[OpenWrt-Devel] [PATCH] openssl: Fix longer booting times by unblocking getrandom
kristian.evensen at gmail.com
Fri Mar 15 08:57:41 EDT 2019
On Fri, Mar 15, 2019 at 1:29 PM Petr Štetiar <ynezz at true.cz> wrote:
> While testing simple firmware image for x86/64 in QEMU I've discovered
> some weird behavior today. This image contains simple package with
> simple init script to bootstrap the device UCI configuration from
> network server. This init script uses uclient-fetch and libustream-openssl.
> This image was booting fine until today, usually finished booting under
> 10s, but today it was booting much slowly, boot times were in range from
> 60s to a few minutes. I was also unable to power off the QEMU with
> poweroff command.
> I've found out, that it's all happening because of uclient-fetch being
> blocked in getrandom syscall, leading for example to following:
> root at OpenWrt:~# time uclient-fetch
> ^CCommand terminated by signal 2
> real 8m 31.08s
> The problem passes away after `random: crng init done` hits
> the system log, but this step can take ages in some cases (usually when there
> are more processes calling getrandom in parallel), but I couldn't get it
> under 60s on my QEMU machine. I've similar weird reports from users on
> MIPS devices as well.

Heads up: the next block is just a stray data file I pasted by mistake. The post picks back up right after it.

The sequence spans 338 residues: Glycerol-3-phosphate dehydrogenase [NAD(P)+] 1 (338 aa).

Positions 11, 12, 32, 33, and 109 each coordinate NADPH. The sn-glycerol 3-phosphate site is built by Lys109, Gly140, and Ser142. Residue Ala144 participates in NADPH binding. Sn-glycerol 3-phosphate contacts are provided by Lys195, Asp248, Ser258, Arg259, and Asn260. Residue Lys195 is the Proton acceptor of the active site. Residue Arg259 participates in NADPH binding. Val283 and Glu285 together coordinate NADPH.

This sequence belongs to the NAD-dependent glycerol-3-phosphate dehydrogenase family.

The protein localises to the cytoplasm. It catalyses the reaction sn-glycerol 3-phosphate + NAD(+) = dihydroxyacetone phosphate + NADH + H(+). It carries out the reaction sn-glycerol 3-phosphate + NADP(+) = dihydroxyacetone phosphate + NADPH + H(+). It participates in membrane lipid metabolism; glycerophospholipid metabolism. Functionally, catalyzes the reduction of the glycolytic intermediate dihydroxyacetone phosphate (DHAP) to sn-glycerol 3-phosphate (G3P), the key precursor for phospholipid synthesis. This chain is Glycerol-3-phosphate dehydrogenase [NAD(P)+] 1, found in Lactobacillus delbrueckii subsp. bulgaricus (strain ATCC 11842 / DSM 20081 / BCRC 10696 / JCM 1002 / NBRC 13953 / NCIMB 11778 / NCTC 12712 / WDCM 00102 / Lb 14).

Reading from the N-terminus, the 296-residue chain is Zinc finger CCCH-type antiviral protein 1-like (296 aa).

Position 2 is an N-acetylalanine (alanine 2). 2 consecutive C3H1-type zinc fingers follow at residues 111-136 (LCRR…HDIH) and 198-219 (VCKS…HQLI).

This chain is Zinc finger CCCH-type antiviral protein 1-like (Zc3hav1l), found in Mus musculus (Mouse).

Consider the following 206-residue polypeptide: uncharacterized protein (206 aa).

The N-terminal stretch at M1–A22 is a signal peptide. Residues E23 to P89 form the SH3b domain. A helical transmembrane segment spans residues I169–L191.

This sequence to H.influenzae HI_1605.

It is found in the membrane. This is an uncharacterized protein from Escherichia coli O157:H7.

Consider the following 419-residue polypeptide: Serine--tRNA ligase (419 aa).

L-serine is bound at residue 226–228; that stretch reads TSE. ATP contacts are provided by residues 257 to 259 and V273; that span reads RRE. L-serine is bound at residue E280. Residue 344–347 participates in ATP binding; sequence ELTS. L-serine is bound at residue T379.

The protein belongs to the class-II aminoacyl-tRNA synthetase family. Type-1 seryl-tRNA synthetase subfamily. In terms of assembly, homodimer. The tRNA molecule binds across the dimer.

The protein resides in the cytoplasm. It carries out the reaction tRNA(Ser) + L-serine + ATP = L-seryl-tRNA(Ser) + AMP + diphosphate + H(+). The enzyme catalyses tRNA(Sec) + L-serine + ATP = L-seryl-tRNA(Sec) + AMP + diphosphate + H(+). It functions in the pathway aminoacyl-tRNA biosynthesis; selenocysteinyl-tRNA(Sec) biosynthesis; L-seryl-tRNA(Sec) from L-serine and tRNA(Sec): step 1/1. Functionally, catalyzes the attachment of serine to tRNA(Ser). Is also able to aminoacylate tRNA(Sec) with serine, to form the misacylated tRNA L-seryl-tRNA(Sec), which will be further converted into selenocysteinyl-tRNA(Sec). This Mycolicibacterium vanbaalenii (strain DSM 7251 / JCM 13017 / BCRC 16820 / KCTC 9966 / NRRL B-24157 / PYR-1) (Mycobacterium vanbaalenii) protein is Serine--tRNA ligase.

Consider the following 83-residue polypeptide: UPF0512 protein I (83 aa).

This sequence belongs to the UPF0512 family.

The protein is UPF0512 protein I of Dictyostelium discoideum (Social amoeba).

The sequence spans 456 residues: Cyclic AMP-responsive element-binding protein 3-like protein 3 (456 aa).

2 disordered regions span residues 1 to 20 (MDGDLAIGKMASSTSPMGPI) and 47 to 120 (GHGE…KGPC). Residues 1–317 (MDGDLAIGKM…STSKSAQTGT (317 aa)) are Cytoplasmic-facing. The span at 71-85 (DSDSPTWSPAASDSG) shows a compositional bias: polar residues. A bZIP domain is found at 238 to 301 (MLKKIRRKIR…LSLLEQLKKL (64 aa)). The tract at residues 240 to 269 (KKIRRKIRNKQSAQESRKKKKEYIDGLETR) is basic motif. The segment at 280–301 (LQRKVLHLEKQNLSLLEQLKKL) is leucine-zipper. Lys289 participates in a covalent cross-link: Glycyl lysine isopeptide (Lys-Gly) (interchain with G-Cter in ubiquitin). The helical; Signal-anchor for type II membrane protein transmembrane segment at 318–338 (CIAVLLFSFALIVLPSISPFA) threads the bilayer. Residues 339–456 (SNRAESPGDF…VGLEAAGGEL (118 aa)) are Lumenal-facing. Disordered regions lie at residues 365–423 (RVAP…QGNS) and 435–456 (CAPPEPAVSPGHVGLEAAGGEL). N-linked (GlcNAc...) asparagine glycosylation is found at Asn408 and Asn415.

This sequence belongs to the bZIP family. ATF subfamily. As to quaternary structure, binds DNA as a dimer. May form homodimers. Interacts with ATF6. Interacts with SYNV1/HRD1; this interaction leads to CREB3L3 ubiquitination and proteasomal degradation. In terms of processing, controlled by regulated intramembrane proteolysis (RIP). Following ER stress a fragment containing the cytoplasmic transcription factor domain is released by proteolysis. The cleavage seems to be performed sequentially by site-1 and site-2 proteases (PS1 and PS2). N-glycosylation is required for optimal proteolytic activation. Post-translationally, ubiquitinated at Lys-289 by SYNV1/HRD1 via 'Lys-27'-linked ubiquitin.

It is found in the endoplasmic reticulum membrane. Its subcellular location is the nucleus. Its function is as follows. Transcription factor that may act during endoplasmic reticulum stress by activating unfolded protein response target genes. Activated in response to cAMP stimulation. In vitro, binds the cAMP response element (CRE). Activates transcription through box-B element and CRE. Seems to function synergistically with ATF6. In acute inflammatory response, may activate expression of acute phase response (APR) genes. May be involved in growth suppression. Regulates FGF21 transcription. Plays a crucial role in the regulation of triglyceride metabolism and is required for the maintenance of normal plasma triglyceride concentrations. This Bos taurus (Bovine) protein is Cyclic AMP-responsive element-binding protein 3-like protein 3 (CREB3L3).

> [ 13.786576] random: fast init done
> [ 653.153740] random: crng init done
> I've bisected the problem down to the following commit (reverting it
> fixed the problem):
> # first bad commit: [d872d00b2f] openssl: update to version 1.1.1a
> So this patch tries to fix this issue by making getrandom syscall
> nonblocking, and also removes possible usage of getentropy libc call,
> which in case of musl libc results again in use of getrandom syscall in
> blocking mode.
> I've also added new config option just in case someone would prefer to
> have probably safer but much slower boot times on some devices.
I had a similar problem on some x86-devices. The problem is that
OpenWRT-devices are so "quiet" that it takes a while before a
sufficient amount of entropy is generated. Instead of disabling the
blocking getrandom()-call, what I did to "solve" the issue was to
install the haveged-packet on devices where I could not find a driver
for the hardware generator. haveged attempts to provide an
unpredictable random number generator, and I was able to get the crng
init down to a couple of sections. haveged apparently has/had some
issues with VMs (https://wiki.archlinux.org/index.php/Haveged), but
most of them seems to have been resolved.
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